A choice made by the people of the state, usually via the mechanism of an election or a referendum, has caused states and governements to dissolve.

The first, and most potent answer is the parting of Czechoslovakia into the Czech Republic and the Slovak Republic in 1993. This was done by means of an act of the elected parliament the previous year, and resulted in the dissolution of the state into two new sovereign states.

The second answer is more controversial. I would argue that a major change in the methods of government may also constitute a dissolution of the state. For example Germany in the early 1930's. A democratically elected government transforms the state into a dictatorship within several years. I think it's fair to say that Germany of the Weimar Rupublic is not the Germany of the Third Reich, though both were undoubtably Germany.

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(Note: "Collapse" should be taken to mean a loss of complexity. "Dissolve" means an increase of complexity. My definitions don't make great sense, but I feel we need some)

The number one reason states collapse or peacefully dissolve and are added to other states, including military reasons is:

The inability to adapt and react to change, or more commonly known as Gross Ineptitude, Mismanagement and Political Corruption

There are many theories concerning how and why this occurs.

First the WHY

This is not the best source, I apologize, but the conclusions we can draw from it will be pretty much the same.

The British historian Arnold J. Toynbee, in his 12-volume magnum opus A Study of History (1961), theorized that all civilizations pass through several distinct stages: genesis, growth, time of troubles, universal state, and disintegration. (Carroll Quigley would expand on this theory in his The Evolution of Civilizations.)

Toynbee argues that the breakdown of civilizations is not caused by loss of control over the environment, over the human environment, or attacks from outside. Rather, societies that develop great expertise in problem solving become incapable of solving new problems by overdeveloping their structures for solving old ones

According to Toynbee, the minority of people in a society who are problem solvers become entrenched and begin reflecting backward on their accomplishments, rather than working on solving the new problems. This dynamic results in internal conflict within the society until they are overthrown or the state collapses due to their mismanagement for some other reason.

Here's the HOW

Fragility of Complex Systems

As states become more complex, they have more points of potential weakness that could lead to a cascade of societal collapse. This explanation was commonly invoked to explain the recent global financial crisis. The Soviet Union is a possible example.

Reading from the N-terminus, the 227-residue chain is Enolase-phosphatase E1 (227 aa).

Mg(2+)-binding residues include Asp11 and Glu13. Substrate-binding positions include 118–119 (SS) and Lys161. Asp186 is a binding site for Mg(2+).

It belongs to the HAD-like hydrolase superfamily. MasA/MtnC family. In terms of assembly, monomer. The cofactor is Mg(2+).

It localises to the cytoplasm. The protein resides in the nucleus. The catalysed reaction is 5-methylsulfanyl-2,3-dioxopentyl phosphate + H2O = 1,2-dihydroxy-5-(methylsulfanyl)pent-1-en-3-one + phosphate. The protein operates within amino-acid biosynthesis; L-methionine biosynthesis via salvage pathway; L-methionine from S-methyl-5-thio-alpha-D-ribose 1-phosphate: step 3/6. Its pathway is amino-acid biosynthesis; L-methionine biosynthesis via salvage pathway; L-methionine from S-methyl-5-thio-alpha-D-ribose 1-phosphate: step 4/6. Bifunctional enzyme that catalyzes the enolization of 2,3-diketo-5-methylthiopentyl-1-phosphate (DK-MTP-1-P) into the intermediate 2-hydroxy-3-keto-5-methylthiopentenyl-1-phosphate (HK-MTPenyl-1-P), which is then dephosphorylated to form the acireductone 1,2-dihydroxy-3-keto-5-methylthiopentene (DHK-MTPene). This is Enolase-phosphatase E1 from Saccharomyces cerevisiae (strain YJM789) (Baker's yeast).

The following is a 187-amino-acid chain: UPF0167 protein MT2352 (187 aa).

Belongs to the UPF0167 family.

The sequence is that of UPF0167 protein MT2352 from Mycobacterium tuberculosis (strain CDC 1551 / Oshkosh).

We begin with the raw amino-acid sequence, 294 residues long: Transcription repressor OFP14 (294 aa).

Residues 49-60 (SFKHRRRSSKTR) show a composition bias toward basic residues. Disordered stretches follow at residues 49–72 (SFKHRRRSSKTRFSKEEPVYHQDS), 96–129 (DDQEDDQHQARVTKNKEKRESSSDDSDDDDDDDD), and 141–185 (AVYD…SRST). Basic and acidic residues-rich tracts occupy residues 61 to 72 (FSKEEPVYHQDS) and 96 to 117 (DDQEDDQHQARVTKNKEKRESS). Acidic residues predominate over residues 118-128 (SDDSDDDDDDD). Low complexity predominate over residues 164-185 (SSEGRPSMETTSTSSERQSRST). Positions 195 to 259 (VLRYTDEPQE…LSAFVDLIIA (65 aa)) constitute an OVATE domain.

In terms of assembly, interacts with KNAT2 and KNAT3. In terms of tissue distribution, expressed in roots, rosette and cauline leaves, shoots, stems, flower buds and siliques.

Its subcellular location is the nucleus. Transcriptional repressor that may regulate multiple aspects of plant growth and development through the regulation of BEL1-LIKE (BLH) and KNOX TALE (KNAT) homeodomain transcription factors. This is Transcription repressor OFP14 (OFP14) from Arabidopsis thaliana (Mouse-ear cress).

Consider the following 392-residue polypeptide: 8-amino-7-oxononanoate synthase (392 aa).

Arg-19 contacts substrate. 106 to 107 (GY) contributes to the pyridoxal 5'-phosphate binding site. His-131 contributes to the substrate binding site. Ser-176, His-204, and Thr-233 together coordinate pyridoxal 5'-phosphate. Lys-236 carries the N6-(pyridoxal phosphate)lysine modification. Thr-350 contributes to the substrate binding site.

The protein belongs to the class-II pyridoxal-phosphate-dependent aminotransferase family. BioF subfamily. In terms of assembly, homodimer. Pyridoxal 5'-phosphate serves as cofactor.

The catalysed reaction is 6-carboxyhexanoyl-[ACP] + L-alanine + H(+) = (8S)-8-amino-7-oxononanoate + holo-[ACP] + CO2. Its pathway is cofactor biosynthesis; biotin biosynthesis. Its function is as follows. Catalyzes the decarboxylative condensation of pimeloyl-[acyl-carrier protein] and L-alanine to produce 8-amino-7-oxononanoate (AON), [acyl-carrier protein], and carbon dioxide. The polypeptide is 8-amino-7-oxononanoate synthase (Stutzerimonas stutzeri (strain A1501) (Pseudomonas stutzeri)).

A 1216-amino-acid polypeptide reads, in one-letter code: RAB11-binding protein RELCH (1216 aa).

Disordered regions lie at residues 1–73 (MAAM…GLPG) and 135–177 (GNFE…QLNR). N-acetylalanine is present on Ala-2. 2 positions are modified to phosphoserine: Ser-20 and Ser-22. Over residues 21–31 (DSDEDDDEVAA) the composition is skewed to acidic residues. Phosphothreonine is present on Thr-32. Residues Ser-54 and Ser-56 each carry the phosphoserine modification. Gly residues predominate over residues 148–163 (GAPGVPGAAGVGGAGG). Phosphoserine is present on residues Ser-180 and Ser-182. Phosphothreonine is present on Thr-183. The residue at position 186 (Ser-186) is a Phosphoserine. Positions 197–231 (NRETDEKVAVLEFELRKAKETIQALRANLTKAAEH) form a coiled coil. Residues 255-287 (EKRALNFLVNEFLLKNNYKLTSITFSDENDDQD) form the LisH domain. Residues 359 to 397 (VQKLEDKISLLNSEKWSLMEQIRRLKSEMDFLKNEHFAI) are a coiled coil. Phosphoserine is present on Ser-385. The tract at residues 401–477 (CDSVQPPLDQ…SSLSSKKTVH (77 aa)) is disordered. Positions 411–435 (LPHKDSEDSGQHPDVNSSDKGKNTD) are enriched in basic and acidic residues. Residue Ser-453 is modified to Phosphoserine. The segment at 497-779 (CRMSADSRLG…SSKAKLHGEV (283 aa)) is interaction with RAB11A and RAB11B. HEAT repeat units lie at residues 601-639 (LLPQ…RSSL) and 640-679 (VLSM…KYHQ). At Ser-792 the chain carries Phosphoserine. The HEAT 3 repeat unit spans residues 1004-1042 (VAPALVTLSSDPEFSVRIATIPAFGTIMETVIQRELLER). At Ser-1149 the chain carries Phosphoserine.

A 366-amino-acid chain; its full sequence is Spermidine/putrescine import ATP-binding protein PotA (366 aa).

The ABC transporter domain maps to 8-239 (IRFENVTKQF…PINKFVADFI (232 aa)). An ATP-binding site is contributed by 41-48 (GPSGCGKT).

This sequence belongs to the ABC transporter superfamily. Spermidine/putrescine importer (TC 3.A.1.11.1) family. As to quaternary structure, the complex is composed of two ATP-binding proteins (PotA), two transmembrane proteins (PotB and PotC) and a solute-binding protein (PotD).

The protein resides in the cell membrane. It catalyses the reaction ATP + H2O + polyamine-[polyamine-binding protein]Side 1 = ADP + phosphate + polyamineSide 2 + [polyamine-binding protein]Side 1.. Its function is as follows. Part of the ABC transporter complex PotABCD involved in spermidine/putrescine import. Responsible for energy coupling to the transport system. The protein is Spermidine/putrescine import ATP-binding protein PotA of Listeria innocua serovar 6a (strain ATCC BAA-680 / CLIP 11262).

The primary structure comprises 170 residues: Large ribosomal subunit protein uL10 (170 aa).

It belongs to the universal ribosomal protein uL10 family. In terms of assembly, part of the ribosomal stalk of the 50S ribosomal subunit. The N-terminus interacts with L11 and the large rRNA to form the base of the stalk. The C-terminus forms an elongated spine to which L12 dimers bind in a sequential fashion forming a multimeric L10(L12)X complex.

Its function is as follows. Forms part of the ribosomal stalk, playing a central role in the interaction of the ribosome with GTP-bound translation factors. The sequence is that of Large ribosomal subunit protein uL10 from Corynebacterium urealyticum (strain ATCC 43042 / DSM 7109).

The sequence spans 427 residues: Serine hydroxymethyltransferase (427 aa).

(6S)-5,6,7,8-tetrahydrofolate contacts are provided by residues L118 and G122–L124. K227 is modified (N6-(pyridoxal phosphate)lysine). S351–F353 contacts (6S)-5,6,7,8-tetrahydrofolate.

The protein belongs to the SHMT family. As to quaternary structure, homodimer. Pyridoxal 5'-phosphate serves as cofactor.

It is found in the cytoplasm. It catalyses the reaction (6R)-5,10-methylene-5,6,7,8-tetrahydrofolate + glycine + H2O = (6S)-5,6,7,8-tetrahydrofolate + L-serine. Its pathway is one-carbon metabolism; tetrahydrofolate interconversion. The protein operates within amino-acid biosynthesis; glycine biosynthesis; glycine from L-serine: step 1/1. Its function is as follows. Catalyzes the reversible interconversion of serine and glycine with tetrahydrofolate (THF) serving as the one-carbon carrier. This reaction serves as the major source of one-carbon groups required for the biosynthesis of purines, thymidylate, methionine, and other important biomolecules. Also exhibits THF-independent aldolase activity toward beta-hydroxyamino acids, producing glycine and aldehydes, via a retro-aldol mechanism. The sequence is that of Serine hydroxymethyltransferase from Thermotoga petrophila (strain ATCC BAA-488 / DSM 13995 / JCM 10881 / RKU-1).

Limits of Imperial Conquests

As the title implies, many states that are empires will collapse or dissolve into other states when they can no longer expand their empire. Their entire structure of government is built around buying fealty of the military through the pillage of neighboring states. The Vikings and Mongols are examples.

Resource Depletion

Natural resources can be depleted if the leadership of a civilization do not take steps to adapt and create new ways of building homes, growing/raising food and trading with neighbors. An example is the Inca.


Occasionally, some states dissolve for other reasons, which likely they could not have helped:

Epidemic disease

The American Indians which encountered the Spanish for example.

Natural Disasters

Volcanic eruption, tsunami, mass unavoidable crop failures

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Update - I forgot one of the most significant dissolutions by voluntary decision of the citizens. The Articles of Confederation were replaced by the United States of America after a plebiscite.

Don't forget voluntary incorporation. Texas decided to dissolve the Republic of Texas and join the United States.

Texas became an independent nation, the Republic of Texas. Attracted by the rich lands for cotton plantations and ranching, tens of thousands of immigrants arrived from the U.S. and from Germany as well. In 1845, Texas joined the United States, becoming the 28th state. The History of Texas

Sometimes a nation decides that they don't want to go it alone; sometimes a nation decides that joining a Union is a prudent choice, even if military force isn't a threat. Rhode Island joined the United States under threat.

Finally, Rhode Island, which had rejected the Constitution in March 1788 by popular referendum, called a ratifying convention in 1790 as specified by the Constitutional Convention. Faced with threatened treatment as a foreign government, it ratified the Constitution by the narrowest margin (two votes) on May 29, 1790. The Ratification of the Constitution